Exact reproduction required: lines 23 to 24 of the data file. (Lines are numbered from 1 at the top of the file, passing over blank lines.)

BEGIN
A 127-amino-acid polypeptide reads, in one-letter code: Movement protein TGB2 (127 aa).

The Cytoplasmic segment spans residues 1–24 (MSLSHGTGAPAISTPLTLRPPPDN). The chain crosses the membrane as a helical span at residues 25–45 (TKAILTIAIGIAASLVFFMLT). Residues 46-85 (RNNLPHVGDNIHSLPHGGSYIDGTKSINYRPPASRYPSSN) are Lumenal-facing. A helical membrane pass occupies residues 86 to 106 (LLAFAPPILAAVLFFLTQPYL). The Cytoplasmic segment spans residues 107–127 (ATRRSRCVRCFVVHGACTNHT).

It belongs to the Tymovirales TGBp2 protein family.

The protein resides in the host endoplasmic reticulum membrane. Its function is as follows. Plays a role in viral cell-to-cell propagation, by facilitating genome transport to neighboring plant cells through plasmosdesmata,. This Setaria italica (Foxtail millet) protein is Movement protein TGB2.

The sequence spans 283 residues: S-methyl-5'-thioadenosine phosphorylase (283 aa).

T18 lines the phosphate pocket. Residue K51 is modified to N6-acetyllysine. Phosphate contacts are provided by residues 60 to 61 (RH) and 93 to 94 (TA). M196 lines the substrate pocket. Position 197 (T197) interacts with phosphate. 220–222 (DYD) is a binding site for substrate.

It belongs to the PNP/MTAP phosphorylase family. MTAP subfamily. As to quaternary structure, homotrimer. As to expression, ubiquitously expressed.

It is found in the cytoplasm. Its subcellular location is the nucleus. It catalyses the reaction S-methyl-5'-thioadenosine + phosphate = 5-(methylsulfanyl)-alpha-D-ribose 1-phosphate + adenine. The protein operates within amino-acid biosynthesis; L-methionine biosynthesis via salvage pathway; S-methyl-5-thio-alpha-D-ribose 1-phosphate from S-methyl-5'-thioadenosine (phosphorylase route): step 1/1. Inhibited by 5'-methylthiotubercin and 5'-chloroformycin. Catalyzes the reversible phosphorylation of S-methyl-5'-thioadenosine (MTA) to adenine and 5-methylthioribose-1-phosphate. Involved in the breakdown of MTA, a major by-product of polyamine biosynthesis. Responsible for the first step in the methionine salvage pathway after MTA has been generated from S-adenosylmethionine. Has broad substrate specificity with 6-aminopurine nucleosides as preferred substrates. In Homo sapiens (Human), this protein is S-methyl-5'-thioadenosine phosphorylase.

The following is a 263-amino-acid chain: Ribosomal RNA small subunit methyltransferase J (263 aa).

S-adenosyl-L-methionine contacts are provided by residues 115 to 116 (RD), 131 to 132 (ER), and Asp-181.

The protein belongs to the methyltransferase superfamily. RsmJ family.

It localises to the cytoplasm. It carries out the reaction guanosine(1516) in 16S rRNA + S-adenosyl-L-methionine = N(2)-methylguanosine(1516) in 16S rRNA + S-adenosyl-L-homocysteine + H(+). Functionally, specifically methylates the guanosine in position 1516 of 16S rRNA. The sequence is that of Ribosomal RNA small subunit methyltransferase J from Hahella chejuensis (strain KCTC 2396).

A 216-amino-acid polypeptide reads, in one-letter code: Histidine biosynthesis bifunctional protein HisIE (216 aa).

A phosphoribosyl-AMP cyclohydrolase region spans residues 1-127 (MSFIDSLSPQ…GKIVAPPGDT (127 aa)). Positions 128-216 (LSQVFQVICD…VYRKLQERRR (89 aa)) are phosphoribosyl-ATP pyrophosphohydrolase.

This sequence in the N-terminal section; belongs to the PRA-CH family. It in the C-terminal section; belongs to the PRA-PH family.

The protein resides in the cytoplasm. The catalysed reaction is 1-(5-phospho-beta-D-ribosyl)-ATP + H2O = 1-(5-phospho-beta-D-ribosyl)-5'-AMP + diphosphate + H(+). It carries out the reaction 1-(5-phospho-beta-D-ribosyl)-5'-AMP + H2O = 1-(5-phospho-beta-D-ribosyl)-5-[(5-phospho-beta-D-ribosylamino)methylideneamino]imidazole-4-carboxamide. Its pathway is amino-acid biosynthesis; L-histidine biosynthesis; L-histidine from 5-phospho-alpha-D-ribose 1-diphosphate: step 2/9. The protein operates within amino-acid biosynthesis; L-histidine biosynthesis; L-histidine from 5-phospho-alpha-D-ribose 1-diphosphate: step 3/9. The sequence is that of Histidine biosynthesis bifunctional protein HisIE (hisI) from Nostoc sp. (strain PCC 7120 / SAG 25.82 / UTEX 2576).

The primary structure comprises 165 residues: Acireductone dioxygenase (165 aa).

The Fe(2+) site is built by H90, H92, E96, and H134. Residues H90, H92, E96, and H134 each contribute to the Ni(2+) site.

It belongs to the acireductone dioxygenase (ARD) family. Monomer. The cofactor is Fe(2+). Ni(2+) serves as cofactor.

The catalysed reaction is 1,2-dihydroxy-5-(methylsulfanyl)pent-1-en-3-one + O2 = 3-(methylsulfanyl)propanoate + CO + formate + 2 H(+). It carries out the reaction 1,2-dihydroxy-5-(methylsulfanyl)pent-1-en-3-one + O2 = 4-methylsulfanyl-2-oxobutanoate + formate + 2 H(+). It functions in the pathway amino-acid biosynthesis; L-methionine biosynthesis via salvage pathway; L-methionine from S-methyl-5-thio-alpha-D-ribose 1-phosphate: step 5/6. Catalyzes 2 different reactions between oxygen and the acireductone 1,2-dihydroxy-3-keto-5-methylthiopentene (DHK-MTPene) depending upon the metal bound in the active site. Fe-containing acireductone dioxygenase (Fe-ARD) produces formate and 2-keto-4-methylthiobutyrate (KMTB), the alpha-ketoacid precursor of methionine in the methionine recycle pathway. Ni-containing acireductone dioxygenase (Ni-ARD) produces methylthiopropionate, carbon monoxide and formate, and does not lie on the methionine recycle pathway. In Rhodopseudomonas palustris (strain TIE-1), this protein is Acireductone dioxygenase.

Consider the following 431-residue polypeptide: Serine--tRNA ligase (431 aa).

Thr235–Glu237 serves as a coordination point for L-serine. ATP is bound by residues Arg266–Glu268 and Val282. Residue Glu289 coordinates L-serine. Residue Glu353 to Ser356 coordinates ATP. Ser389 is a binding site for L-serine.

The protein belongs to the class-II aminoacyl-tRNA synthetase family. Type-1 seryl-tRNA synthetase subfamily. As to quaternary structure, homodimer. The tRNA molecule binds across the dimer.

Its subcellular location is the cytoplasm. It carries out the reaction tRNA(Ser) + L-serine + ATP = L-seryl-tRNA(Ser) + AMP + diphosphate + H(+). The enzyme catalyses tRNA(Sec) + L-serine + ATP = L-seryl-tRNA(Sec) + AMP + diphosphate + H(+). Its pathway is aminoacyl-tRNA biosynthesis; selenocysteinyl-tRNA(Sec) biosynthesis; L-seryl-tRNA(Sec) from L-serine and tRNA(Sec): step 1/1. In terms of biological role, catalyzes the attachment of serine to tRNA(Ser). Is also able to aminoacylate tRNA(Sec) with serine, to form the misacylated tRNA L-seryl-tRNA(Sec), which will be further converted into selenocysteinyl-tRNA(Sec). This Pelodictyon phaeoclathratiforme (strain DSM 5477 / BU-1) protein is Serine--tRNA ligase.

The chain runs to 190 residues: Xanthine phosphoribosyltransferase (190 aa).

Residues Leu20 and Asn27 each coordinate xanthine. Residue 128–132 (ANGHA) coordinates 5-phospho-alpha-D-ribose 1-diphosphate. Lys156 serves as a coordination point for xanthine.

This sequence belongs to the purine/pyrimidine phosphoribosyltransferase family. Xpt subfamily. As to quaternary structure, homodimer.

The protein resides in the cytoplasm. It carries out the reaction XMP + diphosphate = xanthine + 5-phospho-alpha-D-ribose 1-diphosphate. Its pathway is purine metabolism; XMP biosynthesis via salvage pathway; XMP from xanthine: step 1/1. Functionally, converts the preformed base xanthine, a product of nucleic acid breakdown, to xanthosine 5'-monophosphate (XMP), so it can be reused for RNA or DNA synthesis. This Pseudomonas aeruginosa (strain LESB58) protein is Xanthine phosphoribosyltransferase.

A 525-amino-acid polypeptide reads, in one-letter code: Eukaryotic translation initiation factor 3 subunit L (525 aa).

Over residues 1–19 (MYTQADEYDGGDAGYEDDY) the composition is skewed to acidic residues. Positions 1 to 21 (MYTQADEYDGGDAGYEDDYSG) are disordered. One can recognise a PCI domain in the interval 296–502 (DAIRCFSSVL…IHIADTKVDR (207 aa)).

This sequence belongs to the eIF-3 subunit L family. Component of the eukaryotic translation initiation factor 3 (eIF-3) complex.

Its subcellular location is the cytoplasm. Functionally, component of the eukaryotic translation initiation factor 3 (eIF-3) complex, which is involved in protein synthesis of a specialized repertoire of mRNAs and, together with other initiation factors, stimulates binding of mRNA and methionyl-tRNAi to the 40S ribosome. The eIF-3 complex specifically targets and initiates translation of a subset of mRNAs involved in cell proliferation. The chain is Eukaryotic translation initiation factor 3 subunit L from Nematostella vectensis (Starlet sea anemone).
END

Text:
The protein belongs to the class-II aminoacyl-tRNA synthetase family. Type-1 seryl-tRNA synthetase subfamily. As to quaternary structure, homodimer. The tRNA molecule binds across the dimer.

Its subcellular location is the cytoplasm. It carries out the reaction tRNA(Ser) + L-serine + ATP = L-seryl-tRNA(Ser) + AMP + diphosphate + H(+). The enzyme catalyses tRNA(Sec) + L-serine + ATP = L-seryl-tRNA(Sec) + AMP + diphosphate + H(+). Its pathway is aminoacyl-tRNA biosynthesis; selenocysteinyl-tRNA(Sec) biosynthesis; L-seryl-tRNA(Sec) from L-serine and tRNA(Sec): step 1/1. In terms of biological role, catalyzes the attachment of serine to tRNA(Ser). Is also able to aminoacylate tRNA(Sec) with serine, to form the misacylated tRNA L-seryl-tRNA(Sec), which will be further converted into selenocysteinyl-tRNA(Sec). This Pelodictyon phaeoclathratiforme (strain DSM 5477 / BU-1) protein is Serine--tRNA ligase.